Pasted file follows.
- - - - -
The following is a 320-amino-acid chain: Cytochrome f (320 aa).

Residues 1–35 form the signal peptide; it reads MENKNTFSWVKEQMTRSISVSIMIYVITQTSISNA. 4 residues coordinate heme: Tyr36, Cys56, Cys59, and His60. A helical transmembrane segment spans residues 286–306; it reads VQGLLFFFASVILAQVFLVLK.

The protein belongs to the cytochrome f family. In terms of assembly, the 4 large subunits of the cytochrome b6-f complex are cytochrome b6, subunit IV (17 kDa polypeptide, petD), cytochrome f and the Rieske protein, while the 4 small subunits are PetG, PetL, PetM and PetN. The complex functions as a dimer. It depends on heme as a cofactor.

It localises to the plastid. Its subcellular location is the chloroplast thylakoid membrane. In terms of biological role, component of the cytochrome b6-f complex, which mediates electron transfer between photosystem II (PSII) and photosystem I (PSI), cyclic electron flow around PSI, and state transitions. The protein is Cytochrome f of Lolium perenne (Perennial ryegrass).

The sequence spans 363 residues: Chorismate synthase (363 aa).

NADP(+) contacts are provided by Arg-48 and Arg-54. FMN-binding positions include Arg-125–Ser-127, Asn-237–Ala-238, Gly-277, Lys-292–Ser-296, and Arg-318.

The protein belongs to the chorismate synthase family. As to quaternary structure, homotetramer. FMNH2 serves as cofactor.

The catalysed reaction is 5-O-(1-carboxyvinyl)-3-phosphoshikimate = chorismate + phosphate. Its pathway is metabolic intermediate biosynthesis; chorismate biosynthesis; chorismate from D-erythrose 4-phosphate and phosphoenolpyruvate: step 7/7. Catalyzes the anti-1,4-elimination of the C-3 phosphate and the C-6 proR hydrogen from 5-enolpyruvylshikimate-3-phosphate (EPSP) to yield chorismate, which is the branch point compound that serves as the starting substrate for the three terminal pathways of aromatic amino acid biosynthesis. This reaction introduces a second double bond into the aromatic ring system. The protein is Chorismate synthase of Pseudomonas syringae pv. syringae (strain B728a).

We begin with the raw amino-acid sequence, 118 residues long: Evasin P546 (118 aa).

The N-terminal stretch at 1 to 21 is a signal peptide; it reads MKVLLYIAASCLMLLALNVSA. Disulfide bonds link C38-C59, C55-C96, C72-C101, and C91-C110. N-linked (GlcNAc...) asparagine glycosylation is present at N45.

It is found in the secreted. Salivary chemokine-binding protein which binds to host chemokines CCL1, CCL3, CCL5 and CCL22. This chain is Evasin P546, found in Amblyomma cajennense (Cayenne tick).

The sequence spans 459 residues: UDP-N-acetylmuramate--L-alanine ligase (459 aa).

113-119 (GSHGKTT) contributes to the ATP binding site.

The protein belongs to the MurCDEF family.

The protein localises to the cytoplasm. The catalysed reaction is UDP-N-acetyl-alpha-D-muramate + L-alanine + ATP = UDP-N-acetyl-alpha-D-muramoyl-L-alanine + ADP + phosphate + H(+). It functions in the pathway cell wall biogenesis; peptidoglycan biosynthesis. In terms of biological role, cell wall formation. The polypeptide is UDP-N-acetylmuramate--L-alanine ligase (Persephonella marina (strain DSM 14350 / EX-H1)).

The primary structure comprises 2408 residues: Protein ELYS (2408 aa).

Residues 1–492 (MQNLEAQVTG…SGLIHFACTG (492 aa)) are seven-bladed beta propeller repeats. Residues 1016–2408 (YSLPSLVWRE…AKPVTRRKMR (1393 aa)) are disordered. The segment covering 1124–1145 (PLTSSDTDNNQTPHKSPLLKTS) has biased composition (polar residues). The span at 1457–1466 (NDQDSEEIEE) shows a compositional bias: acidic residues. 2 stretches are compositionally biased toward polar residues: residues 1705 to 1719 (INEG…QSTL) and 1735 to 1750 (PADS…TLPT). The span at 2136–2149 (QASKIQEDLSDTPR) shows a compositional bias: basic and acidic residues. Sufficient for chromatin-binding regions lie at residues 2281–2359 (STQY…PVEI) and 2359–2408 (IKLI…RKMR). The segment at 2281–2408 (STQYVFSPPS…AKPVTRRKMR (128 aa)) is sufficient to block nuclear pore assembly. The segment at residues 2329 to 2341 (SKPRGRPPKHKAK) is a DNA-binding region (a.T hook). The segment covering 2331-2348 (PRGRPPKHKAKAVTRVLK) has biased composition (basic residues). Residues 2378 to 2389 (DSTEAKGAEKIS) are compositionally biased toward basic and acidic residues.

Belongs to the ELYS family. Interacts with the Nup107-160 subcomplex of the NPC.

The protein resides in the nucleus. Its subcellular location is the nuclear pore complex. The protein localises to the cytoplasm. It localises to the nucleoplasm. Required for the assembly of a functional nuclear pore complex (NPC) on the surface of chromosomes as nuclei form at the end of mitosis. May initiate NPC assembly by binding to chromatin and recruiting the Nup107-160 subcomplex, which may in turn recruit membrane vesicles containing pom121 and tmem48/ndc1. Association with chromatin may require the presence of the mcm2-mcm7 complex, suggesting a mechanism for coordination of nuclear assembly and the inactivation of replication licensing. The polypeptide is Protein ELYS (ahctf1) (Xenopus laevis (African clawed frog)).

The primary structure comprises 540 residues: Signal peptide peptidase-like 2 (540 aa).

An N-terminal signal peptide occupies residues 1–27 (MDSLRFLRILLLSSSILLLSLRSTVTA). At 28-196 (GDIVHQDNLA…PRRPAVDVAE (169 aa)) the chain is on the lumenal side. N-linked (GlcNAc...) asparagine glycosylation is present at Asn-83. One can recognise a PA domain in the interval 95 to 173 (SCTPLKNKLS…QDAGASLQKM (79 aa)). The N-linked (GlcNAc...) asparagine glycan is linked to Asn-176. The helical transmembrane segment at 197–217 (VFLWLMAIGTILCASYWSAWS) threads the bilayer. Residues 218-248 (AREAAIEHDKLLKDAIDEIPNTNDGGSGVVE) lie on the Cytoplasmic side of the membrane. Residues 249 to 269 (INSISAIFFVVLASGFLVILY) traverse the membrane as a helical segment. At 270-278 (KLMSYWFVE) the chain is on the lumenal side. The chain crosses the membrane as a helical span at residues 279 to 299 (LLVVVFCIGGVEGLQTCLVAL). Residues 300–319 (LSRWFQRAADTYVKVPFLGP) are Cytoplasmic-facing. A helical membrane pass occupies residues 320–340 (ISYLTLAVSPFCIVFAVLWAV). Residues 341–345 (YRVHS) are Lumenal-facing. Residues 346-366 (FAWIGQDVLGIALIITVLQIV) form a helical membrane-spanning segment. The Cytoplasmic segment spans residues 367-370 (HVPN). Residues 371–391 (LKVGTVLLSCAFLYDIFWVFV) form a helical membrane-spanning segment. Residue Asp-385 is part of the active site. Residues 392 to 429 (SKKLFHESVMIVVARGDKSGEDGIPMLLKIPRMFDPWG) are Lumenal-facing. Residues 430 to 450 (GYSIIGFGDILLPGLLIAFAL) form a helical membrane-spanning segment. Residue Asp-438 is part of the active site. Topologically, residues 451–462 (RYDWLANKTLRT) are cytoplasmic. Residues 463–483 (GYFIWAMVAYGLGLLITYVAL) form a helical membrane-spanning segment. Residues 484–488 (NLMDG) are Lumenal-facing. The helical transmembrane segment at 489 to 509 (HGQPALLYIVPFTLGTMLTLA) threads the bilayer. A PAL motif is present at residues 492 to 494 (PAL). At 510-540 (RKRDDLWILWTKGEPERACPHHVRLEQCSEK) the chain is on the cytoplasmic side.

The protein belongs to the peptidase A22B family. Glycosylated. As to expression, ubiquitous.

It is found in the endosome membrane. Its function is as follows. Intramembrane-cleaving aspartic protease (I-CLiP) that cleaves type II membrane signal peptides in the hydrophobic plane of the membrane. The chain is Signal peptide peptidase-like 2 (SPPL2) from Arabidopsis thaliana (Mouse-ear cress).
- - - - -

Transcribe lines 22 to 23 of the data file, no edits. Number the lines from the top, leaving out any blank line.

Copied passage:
The protein belongs to the peptidase A22B family. Glycosylated. As to expression, ubiquitous.

It is found in the endosome membrane. Its function is as follows. Intramembrane-cleaving aspartic protease (I-CLiP) that cleaves type II membrane signal peptides in the hydrophobic plane of the membrane. The chain is Signal peptide peptidase-like 2 (SPPL2) from Arabidopsis thaliana (Mouse-ear cress).